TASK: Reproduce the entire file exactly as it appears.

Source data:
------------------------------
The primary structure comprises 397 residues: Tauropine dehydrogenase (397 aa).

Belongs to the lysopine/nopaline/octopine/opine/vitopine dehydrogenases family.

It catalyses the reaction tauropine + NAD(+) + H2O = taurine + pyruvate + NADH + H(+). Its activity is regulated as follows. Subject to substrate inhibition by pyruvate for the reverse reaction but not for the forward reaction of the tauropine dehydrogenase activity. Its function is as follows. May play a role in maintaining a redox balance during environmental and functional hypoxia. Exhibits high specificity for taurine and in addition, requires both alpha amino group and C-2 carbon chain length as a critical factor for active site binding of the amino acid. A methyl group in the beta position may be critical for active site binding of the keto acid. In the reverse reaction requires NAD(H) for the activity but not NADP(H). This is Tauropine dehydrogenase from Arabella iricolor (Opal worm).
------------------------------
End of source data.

The primary structure comprises 397 residues: Tauropine dehydrogenase (397 aa).

Belongs to the lysopine/nopaline/octopine/opine/vitopine dehydrogenases family.

It catalyses the reaction tauropine + NAD(+) + H2O = taurine + pyruvate + NADH + H(+). Its activity is regulated as follows. Subject to substrate inhibition by pyruvate for the reverse reaction but not for the forward reaction of the tauropine dehydrogenase activity. Its function is as follows. May play a role in maintaining a redox balance during environmental and functional hypoxia. Exhibits high specificity for taurine and in addition, requires both alpha amino group and C-2 carbon chain length as a critical factor for active site binding of the amino acid. A methyl group in the beta position may be critical for active site binding of the keto acid. In the reverse reaction requires NAD(H) for the activity but not NADP(H). This is Tauropine dehydrogenase from Arabella iricolor (Opal worm).